Lakeland Founders’ Day Lecture remembers Holocaust
This school year, Tayler Otten, a junior majoring in English and creative writing, is creating content for the Lakeland blog, as well as the social media pages for Lakeland's School of Humanities & Fine Arts. This is the latest in a series of blog stories she's written.
Lakeland University is partnering with several organizations to remember victims of the Holocaust. The series includes a speaker, a funded off-campus trip and a concert.
The first in this series of remembrance and respect is the annual Lakeland Founders’ Day Lecture, set for February 16 from 6:30-8 p.m. in the Bradley Theatre.
The lecture will feature Marty Thau, the son of a Holocaust survivor. Thau will tell the story of his father’s experience in the Holocaust as well as his journey afterward; from living in the woods to joining the Russian Army to receiving sponsorship to move to Sheboygan, Wis., and finally settling in Milwaukee, Wis.
Prior to Thau’s talk, the LU Quartet will set the mood with music from “Silent Voices,” music composed by those tragically silenced by Nazis.
Lakeland Chaplain Julie Mavity Maddalena and Director of Church Relations Bonnie Ziegler partnered with the Nathan and Esther Pelz Holocaust Education Resource Center (HERC) to offer students the opportunity to learn more about the Holocaust through the eyes of a survivor.
The organization, housed in Milwaukee, not only connected Lakeland with Thau, but also generously donated funds to provide students with the opportunity to learn more about the Holocaust at the Holocaust Museum in Illinois.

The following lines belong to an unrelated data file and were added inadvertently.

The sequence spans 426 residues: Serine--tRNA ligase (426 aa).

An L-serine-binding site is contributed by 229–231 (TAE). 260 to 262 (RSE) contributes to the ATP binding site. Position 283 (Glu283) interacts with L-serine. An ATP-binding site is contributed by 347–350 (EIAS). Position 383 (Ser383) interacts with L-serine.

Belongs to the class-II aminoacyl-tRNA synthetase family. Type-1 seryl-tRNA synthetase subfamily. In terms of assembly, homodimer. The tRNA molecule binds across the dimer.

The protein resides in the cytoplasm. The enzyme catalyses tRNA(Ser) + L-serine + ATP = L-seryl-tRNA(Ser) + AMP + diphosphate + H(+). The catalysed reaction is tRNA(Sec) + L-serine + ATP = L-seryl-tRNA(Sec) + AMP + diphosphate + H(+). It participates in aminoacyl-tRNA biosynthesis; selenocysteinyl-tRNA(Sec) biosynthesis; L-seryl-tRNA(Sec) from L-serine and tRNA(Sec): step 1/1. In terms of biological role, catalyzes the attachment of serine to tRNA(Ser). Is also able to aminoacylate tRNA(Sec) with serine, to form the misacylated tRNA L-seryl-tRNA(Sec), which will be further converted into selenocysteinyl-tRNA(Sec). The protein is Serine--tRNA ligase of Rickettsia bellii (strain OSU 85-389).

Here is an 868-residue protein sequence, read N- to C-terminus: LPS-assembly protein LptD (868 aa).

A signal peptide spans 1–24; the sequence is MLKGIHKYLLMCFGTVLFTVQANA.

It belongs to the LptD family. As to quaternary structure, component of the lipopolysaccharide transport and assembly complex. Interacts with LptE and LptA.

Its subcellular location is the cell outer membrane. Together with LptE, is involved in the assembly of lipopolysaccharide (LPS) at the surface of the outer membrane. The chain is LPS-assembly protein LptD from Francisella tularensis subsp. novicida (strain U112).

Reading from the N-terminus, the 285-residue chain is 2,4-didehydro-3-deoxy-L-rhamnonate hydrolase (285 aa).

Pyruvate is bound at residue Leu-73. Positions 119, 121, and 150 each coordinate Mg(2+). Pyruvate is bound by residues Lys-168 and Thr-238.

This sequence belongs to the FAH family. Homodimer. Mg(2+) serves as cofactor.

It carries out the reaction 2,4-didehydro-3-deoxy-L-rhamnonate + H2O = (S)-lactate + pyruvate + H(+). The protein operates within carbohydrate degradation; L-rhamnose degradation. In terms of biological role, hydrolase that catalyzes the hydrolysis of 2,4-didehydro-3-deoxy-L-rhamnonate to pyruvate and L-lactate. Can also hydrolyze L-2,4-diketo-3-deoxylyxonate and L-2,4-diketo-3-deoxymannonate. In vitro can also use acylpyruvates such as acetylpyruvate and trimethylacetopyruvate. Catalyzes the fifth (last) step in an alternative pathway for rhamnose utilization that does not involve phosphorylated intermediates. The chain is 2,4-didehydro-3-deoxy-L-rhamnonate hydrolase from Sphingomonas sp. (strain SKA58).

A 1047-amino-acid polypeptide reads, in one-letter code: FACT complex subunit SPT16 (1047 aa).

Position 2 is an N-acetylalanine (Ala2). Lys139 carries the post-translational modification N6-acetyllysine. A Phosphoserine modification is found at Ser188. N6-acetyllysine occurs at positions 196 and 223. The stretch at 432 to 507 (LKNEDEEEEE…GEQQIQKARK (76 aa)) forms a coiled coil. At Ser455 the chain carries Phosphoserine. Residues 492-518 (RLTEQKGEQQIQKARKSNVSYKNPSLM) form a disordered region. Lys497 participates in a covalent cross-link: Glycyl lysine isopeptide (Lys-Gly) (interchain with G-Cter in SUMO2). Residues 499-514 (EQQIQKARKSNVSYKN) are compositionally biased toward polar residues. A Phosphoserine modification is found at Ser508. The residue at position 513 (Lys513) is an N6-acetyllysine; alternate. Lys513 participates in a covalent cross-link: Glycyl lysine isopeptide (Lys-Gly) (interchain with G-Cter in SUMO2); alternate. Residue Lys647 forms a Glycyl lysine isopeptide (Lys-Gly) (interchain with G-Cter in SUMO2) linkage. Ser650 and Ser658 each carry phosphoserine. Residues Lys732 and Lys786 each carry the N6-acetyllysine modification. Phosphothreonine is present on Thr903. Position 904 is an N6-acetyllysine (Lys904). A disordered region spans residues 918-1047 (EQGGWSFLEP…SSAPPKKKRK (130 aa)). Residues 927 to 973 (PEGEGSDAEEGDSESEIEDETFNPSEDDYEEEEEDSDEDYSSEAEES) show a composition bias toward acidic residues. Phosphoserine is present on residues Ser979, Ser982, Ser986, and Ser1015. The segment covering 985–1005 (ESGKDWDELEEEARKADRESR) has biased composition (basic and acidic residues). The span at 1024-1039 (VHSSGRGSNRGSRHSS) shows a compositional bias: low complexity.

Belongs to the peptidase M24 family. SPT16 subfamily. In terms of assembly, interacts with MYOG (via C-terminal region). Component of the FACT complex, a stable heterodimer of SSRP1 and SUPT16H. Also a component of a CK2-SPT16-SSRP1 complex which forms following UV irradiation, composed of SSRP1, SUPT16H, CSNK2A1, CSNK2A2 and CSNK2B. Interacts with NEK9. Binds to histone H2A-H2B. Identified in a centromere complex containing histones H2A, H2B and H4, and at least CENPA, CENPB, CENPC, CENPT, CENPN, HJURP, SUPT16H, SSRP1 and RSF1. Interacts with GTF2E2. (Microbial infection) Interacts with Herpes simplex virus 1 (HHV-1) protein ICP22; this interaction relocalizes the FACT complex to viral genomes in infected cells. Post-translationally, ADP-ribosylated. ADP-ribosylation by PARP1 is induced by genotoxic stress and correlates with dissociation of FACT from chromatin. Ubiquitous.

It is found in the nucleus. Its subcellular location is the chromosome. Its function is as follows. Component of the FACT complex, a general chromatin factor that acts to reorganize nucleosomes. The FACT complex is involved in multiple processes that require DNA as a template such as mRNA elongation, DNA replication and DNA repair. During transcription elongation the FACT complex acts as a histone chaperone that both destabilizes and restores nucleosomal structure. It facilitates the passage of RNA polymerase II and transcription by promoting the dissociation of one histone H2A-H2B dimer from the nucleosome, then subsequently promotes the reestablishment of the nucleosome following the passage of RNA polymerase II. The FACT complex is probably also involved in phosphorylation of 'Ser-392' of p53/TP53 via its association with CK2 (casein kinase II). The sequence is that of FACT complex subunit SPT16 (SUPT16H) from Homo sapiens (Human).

Lakeland will host a trip to the Holocaust Museum on March 26. The bus will leave from the Wehr Center parking lot at 8 a.m. and return at approximately 5:30 p.m. Thanks to HERC’s contribution, the trip will be free for Lakeland students, including lunch at the museum.
Students, faculty, church groups and community members are invited to attend the trip to the Holocaust Museum. Seating is limited. Contact Bonnie Ziegler at ZieglerBL@lakeland.edu by March 1 to reserve a spot.
By creating an intergenerational opportunity, the Ulrich Center hopes to provide a learning experience that not only teaches but encourages connections.
“We hope that each generation can share their thoughts, experiences and stories about the Holocaust and develop an interconnectedness and sense of community among the generations,” Ziegler shared. “Every generation has something to teach and something to learn from each other, so it is important to cultivate those experiences.”
Through both the Founder’s Day Lecture and the Holocaust Museum trip, Mavity Maddalena hopes to spread awareness of the growing antisemitism in Wisconsin and begin to provide the Jewish community with a safe and welcoming environment. She said connectedness and understanding one another’s experiences are the keys to stopping antisemitism.
“I hope students get some answers to questions,” Mavity Maddalena said, “Such as, What happened in the buildup that made good people willing to look the other way, and how can we be alert to similar patterns happening again?”
The music from the Silent Voices Project will also be featured when the Sheboygan Symphony Orchestra String Quartet, the Sheboygan Symphony Chorus and the Sheboygan Symphony Chamber Singers present a concert “Remembering the Holocaust” at 2 p.m. on April 16 at Congregation Beth El, 1007 North Ave., Sheboygan. Tickets can be purchased at sheboygansymphony.org.
The Founder’s Day Lecture and subsequent events have been made possible through collaborations both within and outside of Lakeland University. The partnership of Lakeland’s Ulrich Center, HERC and the Sheboygan Symphony has created an outlet for understanding.
“One way to offer our support,” Ziegler suggested, “is to learn more about the Holocaust and the horrific and devastating effects of this genocide. We need to retell their stories so history is not repeated.”